Sunday, October 6, 2013


Awakening Angels’ lead researcher Dr. Alberto Costa was recently bestowed the National Down Syndrome Congress’s (NDSC) prestigious Christian Pueschel Memorial Research Award. This established award, dedicated to the late son of Dr. Sigmund Pueschel, honors researchers whose contributions and advancements aid and propel society’s understanding of Down syndrome. Sadly, Dr. Costa will be the last researcher to receive the award directly from the hands of Dr. Pueschel.  We have recently learned that Dr. Pueschel died Sept. 2, at the age of 82 years, leaving behind an amazing legacy of accomplishments toward the betterment of the quality of life of those with Down syndrome.
The connection between Dr. Costa and Dr. Pueschel predate the award by more than a decade.  The two met in 1998, and instantly became good friends.  In 2001, Dr. Pueschel asked Dr. Costa to write a chapter for the second edition of his classic book A Parent’s Guide to Down Syndrome: Toward a Brighter Future, which has been used as a tool for parents and professionals alike in further understanding Down Syndrome. As a consequence of this collaboration, the second edition of The Parent’s Guide (as it is frequently referred to in parent community)  ends with a chapter contribution by Dr. Costa, which touches on the promise of  biomedical research and the future of Down syndrome.
Dr. Costa, who is a Brazilian native with postdoctoral training at the University of Maryland and Baylor College of Medicine, has recently joined Awakening Angels, University Hospitals, Case Western Reserve School of Medicine and Rainbow Babies Children’s Hospital to continue his breakthrough research, regarding cognition enhancement. This clinical research has been the first translational study based on experimental results from the animal model Ts65Dn mice, whose genetic traits mirror many of those found in humans with Down syndrome.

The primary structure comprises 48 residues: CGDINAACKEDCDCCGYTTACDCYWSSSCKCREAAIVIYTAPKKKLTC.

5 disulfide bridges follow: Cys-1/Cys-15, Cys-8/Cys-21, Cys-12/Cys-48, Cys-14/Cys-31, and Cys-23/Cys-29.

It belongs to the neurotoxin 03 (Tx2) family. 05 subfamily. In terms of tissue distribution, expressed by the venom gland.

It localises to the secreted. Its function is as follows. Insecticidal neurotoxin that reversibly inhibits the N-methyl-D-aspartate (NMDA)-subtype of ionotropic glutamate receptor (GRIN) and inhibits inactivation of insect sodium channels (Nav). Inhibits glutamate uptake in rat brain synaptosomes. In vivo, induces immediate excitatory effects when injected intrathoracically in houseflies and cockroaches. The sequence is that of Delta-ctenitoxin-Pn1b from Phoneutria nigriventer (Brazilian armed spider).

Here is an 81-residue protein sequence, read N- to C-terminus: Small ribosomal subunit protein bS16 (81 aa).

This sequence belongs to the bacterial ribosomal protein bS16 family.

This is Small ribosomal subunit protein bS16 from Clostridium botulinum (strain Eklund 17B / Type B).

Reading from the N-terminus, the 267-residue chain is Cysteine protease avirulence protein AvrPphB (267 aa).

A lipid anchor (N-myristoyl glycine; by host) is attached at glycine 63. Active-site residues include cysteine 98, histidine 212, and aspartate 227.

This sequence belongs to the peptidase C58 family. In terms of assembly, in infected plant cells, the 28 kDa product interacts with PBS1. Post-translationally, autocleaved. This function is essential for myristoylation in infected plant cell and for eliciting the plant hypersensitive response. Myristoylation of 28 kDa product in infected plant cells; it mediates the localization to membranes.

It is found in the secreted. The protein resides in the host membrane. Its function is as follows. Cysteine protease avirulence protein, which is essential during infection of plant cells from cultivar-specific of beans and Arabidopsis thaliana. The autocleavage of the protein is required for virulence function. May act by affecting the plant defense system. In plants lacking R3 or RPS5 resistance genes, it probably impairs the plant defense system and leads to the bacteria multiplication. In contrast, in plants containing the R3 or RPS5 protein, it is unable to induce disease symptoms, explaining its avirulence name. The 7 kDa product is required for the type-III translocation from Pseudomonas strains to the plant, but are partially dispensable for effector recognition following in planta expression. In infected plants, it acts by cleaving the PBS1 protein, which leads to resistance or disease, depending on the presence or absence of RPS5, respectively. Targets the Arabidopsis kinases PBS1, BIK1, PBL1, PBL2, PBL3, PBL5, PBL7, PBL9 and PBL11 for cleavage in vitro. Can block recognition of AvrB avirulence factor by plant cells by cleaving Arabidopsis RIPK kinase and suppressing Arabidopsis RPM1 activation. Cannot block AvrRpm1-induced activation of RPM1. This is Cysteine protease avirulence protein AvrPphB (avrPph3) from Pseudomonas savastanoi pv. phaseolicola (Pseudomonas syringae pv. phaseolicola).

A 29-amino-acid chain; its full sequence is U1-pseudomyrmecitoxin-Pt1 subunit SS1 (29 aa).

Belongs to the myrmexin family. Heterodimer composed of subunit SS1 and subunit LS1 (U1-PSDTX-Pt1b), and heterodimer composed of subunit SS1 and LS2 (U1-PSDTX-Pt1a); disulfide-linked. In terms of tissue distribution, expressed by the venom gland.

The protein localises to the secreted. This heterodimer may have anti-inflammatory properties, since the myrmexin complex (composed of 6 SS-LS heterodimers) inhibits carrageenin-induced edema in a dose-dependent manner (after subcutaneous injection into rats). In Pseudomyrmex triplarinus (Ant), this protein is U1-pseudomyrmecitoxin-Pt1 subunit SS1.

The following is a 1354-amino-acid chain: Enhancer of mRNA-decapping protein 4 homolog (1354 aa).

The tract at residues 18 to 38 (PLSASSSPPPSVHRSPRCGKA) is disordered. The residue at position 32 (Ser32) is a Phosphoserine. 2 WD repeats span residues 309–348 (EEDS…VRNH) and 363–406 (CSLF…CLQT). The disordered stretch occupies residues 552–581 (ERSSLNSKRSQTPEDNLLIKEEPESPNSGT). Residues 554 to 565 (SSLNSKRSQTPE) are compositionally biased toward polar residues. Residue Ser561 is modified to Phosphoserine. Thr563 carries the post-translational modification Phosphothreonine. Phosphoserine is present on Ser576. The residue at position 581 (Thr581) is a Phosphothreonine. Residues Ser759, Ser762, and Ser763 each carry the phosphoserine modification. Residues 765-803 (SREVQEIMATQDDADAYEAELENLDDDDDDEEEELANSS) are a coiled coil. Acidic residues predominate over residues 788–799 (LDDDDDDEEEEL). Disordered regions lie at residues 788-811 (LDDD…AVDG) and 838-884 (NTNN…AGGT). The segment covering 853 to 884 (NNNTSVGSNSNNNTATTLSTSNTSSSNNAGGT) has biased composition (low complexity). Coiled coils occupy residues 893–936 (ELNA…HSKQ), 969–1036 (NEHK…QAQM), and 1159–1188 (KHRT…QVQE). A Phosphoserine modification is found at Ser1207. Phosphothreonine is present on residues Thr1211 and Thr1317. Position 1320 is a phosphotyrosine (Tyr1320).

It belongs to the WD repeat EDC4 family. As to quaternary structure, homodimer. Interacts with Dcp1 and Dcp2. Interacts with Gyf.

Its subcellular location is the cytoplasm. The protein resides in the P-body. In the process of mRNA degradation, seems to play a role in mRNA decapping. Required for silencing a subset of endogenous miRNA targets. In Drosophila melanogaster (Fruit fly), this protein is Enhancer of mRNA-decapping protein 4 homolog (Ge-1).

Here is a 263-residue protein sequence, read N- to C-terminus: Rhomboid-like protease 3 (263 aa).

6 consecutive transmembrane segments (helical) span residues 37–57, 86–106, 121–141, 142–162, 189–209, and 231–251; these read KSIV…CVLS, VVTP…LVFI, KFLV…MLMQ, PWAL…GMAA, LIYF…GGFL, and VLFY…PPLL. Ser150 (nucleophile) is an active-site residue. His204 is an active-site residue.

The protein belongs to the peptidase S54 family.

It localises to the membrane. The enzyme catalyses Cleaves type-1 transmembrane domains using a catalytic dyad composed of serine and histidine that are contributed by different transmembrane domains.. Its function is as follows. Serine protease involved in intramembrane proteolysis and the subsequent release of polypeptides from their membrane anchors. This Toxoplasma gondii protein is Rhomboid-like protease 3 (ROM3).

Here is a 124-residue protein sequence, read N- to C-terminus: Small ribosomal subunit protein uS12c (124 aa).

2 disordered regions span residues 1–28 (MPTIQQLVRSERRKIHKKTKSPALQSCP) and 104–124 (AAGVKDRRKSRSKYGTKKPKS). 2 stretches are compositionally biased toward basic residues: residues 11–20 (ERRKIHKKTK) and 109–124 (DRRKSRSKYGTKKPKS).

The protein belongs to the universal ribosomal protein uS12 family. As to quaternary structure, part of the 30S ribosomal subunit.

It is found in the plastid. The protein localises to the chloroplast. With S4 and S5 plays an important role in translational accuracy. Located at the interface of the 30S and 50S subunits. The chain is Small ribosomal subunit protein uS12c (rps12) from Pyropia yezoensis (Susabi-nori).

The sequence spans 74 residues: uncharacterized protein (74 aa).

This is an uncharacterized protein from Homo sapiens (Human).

About Down Syndrome
Down syndrome (DS, Trisomy 21), caused by an extra copy of chromosome 21, is the most common genetic form of intellectual disability with a prevalence of approximately 1 in 700 live births in the US. Children with DS exhibit developmental delay and various degrees of intellectual disability, while adults are at increased risk of Alzheimer’s dementia. There are currently no drugs approved for the treatment of cognitive dysfunction in DS.
Excess activity of genes on chromosome 21, such as amyloid precursor protein (APP) and sodium-myoinositol active transporter (SMIT), are thought to play a role in the cognitive dysfunction of DS. Life-long exposure to increased amyloid and myo-inositol levels in the brain are thought to lead to synaptic dysfunction and cognitive disability.
About Awakening Angels
Awakening Angels was founded with two primary purposes, yet one ultimate vision. Awakening Angels is a non-profit organization that supports and funds biomedical research to expand the horizons and improve the quality of life of persons with Down syndrome. Clinical studies published by our researcher, Dr. Alberto Costa M.D., Ph.D., have suggested the possibility of normalizing function,  growth, and survival of new brain cells in the hippocampus, which may in turn lead to the improvement overall cognitive abilities in persons with Down syndrome. Awakening Angels also financially supports Welcome House, specifically The Michael T George Center, to provide residential services to those with developmental disabilities. Awakening Angels is a proud supporter of University Hospitals, Rainbow Babies & Children’s Hospital and Case Western Reserve School of Medicine.
Contact :
Kayla Barnes
President & CEO of Awakening Angels 628-2009

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